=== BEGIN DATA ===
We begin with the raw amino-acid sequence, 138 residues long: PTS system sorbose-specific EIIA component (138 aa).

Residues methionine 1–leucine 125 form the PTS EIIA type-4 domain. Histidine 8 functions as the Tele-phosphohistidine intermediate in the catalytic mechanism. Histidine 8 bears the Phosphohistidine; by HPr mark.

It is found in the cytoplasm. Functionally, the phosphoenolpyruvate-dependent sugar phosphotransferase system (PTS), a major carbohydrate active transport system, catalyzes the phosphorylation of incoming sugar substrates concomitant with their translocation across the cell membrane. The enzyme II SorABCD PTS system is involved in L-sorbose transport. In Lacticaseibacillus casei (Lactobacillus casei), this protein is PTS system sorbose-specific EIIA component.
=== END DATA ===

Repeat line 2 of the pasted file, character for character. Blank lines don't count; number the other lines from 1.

Residues methionine 1–leucine 125 form the PTS EIIA type-4 domain. Histidine 8 functions as the Tele-phosphohistidine intermediate in the catalytic mechanism. Histidine 8 bears the Phosphohistidine; by HPr mark.